To Repair a Broken World: The Life of Henrietta Szold, Founder of Hadassah, by Prof. Dvora Hacohen (Harvard) offers a peek into the precarious early years of the pre-state Yishuv in Palestine (the book is worth reading for this alone!), and the epic yet anguished life of the founder of Hadassah Women’s Organization. 

Hacohen draws upon Szold’s voluminous personal diaries and extensive global correspondence (she is the first scholar to have researched them) to reveal the pioneer leader’s aches, anxieties, and many hard-fought professional victories as well as her depressing personal world.

Torah IQ: The Great Torah Riddle Book, by David Woolf (self-published) offers more than 1,500 questions and answers on the weekly Torah readings, Jewish holidays and law, and other Torah trivia, appropriately arranged for different ages and levels of knowledge. 

The author, a long-time synagogue youth activities leader (and a close friend of mine), brings to the task an encyclopedic command of midrash, Talmud, and halacha, alongside wit, humor, and a knack for brainteasers. This is a book that you will want to bring to every Shabbat table!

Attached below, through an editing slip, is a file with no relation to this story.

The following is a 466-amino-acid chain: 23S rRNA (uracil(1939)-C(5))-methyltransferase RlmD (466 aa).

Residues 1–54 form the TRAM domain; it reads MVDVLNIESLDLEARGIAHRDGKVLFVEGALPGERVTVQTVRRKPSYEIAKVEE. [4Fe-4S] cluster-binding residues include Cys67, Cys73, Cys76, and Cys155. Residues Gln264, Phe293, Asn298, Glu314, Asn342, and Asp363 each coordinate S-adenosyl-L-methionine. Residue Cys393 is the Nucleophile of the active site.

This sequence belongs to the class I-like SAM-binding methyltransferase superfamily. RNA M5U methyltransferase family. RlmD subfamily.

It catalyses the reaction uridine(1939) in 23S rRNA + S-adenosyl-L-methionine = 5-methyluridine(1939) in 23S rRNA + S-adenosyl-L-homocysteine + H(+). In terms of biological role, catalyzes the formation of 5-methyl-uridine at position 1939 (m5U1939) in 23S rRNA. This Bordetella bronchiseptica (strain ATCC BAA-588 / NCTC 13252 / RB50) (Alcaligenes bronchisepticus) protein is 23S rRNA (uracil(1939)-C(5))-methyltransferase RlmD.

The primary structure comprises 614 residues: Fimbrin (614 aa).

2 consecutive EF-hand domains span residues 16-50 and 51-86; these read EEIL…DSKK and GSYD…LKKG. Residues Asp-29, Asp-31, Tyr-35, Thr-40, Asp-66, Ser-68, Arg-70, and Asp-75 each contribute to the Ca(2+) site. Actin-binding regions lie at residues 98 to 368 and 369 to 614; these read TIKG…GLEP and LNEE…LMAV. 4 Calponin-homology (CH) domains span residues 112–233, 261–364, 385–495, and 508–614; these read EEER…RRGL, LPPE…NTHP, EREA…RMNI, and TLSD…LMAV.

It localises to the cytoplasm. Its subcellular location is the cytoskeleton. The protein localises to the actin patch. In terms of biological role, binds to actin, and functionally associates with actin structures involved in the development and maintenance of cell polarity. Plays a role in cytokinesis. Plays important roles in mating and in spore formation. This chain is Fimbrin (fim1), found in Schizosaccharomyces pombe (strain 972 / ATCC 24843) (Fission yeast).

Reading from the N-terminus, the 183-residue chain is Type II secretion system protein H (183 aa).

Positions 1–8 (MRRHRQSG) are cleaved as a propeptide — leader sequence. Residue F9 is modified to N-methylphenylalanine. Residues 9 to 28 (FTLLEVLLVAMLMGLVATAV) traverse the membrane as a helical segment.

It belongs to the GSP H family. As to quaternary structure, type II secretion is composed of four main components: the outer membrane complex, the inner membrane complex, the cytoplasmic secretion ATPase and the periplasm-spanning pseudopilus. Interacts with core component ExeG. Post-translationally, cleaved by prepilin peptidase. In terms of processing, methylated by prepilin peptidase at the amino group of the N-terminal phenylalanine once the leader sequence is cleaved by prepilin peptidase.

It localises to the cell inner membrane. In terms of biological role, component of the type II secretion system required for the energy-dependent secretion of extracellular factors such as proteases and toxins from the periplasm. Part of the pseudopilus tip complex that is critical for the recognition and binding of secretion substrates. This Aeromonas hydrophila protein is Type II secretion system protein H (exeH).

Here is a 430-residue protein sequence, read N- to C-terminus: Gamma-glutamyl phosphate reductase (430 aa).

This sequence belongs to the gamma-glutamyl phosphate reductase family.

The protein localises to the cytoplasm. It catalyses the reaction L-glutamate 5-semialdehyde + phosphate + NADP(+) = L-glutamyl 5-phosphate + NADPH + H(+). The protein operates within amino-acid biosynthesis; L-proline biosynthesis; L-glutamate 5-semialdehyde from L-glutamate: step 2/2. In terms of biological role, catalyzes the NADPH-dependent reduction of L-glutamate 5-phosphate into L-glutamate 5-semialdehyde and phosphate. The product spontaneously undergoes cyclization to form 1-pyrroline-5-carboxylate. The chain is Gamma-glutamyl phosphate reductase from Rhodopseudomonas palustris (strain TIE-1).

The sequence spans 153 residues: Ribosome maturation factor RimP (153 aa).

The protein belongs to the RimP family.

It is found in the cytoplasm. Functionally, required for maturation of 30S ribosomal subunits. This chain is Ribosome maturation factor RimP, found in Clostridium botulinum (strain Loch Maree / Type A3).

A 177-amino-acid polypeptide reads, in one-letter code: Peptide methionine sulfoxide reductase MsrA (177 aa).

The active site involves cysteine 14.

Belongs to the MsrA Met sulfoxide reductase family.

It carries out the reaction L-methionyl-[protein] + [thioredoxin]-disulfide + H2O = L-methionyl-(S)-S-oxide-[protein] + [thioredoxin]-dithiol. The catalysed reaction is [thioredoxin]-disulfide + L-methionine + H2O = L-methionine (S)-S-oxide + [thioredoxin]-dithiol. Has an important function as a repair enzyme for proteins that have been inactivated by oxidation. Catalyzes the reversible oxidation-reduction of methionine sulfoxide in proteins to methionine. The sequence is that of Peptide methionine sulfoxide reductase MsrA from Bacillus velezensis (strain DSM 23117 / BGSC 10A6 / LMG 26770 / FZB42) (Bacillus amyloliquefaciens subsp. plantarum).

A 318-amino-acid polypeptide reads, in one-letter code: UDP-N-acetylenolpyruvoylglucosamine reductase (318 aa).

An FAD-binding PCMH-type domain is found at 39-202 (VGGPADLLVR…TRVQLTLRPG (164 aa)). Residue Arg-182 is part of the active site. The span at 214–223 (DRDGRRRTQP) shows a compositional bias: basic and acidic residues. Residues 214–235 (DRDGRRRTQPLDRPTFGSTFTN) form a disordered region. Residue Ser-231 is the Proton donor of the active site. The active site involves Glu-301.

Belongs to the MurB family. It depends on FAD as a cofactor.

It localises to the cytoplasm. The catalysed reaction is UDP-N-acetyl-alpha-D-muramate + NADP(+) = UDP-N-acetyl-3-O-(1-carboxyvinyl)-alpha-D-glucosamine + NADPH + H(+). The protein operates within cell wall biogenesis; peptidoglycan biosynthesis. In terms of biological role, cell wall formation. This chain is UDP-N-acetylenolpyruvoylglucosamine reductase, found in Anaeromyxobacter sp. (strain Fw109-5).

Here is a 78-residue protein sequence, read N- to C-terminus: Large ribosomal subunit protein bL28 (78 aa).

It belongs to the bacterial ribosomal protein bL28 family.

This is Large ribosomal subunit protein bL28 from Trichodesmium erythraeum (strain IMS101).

Value(s): Building a Better World for All, by Mark Carney (jointly published by Penguin, HarperCollins, and PublicAffairs) is an extended call for leadership that will channel the value of the market back into the service of the values of humanity. One important chapter relates to the twin crises of health and economics wrought by Covid-19. 

This forward-looking manifesto was written by a scholar of economics and an experienced practitioner of politics who cares about moral values. Carney was governor of the Bank of Canada and of the Bank of England, and today is the UN Special Envoy on Climate Action and Finance.

The author’s diplomatic, defense, political, and Jewish world columns over the past 25 years are archived at davidmweinberg.com